Ah, now we're getting somewhere. It's 1970, Doctor Who goes colour and Jon Pertwee takes the reins and to cap it all I'm born! (Three days before the first episode of The Ambassador's of Death to be precise).
Its difficult to know what the BBC thought they were getting when they signed up Pertwee, a comedy actor who'd had bit parts in Carry On films? Probably not the dandy action man they actually got anyway.
The Pertwee years pretty much exactly coincide with height of Glam Rock and Ted Heath's government. There is certainly a touch of glam to the debonair Third Doctor and his frequently patronising attitude makes him a bit of a Tory too.
Then there are the obsessions of the era. Five stories concern energy sources (The Silurians, Inferno, Claws of Axos, The Three Doctors, The Green Death, The Monster of Peladon), three are about nuclear war or domesday weapons (The Colony in Space, The Mind of Evil, Day of the Daleks) and two are about environmentalists (The Dinosaur Invasion, The Green Death).
As Pertwee is one favourite Whos though, the honourable mentions are going to be quite long, so lets crank up Bessie, reverse the polarity of the neutron flow, and get on with it.
Spearhead from Space, which gave us the Autons and the classic scene of the dummies gunning down hapless shoppers. UNIT get their colour debut to and whilst the Brigadier's gang often appear to have been reduced to little more than a flag party and have lost their sixties gizmo's, they do contribute to a significant amount of gun play and enjoyable mayhem for the rest of the Third Doctor's tenure.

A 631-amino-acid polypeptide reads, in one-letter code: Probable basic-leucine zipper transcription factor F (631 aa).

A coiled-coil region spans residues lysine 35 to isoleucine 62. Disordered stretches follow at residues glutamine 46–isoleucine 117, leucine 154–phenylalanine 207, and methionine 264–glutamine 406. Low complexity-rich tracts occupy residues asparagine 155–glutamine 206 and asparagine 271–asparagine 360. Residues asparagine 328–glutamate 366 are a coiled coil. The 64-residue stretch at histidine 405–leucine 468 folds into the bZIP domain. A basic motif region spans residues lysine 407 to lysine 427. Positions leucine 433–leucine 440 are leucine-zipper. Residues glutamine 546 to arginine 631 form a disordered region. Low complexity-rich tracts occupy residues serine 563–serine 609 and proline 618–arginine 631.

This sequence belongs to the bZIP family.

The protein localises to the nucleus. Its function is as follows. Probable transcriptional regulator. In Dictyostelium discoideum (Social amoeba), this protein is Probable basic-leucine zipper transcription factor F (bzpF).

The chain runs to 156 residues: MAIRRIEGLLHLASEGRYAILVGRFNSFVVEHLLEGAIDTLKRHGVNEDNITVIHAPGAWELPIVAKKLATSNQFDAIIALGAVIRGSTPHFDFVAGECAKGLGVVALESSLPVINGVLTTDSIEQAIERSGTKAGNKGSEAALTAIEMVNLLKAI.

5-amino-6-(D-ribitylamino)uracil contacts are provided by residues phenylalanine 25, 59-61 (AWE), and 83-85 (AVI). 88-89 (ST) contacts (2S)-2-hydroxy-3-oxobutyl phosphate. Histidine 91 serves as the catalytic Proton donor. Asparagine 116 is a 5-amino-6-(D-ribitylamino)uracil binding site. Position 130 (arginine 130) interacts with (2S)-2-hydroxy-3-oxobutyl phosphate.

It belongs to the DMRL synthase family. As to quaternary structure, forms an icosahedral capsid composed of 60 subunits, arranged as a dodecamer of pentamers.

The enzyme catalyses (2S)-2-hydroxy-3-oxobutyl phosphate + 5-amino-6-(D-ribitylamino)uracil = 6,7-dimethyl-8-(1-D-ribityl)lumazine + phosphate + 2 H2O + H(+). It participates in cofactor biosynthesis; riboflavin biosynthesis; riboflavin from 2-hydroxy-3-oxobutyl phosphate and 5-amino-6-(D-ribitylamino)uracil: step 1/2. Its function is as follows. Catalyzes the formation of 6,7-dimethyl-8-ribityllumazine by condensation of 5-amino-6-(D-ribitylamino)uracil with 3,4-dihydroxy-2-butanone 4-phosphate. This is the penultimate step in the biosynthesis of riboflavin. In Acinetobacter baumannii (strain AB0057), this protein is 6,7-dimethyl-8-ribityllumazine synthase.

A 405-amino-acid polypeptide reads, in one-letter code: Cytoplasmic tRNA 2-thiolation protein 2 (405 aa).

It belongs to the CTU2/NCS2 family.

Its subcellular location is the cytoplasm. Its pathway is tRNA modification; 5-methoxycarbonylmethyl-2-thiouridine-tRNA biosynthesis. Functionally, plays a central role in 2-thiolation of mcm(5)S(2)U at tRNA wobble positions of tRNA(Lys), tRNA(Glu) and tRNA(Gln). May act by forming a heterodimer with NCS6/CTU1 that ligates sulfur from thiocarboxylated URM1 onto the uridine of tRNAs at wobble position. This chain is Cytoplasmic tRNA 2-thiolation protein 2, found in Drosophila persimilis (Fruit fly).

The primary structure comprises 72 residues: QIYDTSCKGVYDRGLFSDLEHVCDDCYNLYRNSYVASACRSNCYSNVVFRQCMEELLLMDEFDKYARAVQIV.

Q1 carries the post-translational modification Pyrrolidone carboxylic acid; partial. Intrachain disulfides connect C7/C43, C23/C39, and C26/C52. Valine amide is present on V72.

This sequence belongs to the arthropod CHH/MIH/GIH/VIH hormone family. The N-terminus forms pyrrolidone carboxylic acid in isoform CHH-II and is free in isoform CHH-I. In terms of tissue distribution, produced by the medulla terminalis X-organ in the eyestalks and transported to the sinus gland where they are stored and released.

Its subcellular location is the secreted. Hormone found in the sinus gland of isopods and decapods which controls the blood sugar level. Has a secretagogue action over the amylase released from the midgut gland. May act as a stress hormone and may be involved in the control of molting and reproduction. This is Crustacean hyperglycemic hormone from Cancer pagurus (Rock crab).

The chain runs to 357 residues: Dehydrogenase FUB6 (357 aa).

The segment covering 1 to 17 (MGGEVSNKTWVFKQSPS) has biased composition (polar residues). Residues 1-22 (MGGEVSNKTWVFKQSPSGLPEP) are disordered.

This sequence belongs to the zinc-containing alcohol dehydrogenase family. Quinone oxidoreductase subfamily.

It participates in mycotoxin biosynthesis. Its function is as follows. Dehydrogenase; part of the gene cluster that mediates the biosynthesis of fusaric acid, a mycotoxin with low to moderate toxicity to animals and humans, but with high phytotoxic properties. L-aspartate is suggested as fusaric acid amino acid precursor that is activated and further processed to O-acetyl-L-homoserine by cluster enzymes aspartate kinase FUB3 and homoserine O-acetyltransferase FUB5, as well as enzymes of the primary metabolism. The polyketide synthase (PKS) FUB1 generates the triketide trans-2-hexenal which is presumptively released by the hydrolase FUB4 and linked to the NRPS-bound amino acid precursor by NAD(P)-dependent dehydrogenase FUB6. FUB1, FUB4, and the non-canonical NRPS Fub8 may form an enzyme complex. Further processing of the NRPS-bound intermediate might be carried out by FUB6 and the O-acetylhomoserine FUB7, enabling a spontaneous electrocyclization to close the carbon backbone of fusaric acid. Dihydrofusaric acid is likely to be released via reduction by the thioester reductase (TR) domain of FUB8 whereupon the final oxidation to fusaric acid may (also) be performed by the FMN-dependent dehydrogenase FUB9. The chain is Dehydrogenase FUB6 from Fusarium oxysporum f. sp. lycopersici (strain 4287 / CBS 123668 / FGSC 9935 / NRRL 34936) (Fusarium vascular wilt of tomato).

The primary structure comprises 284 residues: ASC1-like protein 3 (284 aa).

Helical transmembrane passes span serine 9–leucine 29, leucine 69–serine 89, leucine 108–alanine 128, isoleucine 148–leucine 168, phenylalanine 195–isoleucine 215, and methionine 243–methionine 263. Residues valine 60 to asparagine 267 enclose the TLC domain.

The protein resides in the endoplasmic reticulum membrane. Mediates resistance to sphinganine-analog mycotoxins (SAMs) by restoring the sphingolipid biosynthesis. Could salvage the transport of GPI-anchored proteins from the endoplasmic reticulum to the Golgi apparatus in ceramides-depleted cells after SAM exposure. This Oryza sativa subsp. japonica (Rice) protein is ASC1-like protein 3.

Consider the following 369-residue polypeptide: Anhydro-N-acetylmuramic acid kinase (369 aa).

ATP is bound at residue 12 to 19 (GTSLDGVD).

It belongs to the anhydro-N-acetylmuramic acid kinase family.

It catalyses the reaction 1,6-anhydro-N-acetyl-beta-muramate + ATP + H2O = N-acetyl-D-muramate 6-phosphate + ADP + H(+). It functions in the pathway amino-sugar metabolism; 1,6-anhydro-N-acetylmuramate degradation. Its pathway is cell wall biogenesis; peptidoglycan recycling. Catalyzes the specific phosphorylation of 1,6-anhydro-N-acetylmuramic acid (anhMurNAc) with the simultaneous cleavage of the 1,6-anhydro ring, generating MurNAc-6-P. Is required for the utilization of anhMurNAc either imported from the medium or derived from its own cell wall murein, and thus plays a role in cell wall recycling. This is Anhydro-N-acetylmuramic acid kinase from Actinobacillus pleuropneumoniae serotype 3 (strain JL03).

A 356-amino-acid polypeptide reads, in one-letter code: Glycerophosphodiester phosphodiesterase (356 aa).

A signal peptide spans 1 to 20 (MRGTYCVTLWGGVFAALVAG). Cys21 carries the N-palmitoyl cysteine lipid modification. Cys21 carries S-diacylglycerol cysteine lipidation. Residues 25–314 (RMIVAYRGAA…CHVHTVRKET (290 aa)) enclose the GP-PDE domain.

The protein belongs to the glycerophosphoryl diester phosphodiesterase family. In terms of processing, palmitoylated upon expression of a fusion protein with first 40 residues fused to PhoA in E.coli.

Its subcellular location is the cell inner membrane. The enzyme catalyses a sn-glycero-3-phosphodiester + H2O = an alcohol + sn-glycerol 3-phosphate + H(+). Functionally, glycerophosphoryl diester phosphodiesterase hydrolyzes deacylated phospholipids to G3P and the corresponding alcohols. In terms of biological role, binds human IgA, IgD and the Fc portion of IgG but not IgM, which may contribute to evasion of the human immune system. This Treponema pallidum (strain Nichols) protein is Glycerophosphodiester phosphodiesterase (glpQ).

The first season also ends with a cracker too in Inferno, which features the destruction of a parallel earth and a baddy Brigadier. Overlong and overrated, with the ubiquitous green goo, it's still good, as long as you don't expect it to be the greatest Who ever, which some people will claim.
The next season saw the arrival of The Master, played by the late and great Roger Delgado. Horrendously overused, he started well with Terror of the Autons and the series also contains The Daemons, a story of witchcraft and devilry in an English village which scores ten out of ten for atmosphere, but loses all its points for a silly plot and a useless Doctor.
The Carnival of Monsters. In terms of fun this could be the best-of-Pertwee. The one down side was the useless Drashigs. Writer Robert Holmes apparently suspected they'd look awful, so made their name an anagram of dishrags.
Another favourite of mine is The Day of the Daleks, the first story that actually uses time travel as plot device. Hard to believe it took them ten years to use time travel in a story about a time traveller isn't it? A tale of Freedom Fighters from the future trying to change history whilst being hunted by time travelling cyborgs, it does sound a little like a certain Arnie movie doesn't it?
It also has a sneaky bit of Marxism in it, when the Doctor concludes the future is rubbish just by looking at the terrible conditions of the workers in one of the factories.
Other Pertwee Dalek stories were less good. Planet of the Daleks is a rehash of the original Daleks story, although better made, and Death To The Daleks is an uninspiring H Rider Haggard rip.
The Three Doctors. Not much to write home about in many ways, but worth while to see Troughton and Pertwee playfully sending each other up and Hartnell's last TV appearance - filmed in his garage as he was too ill to get to the studio. Sad to think that all three are no no longer with us.
Another honourable mention must go to The Time Warrior, which introduced those root-vegetable clones, the Sontarans and the late Liz Sladen as Sarah Jane Smith in a passable medieval yarn.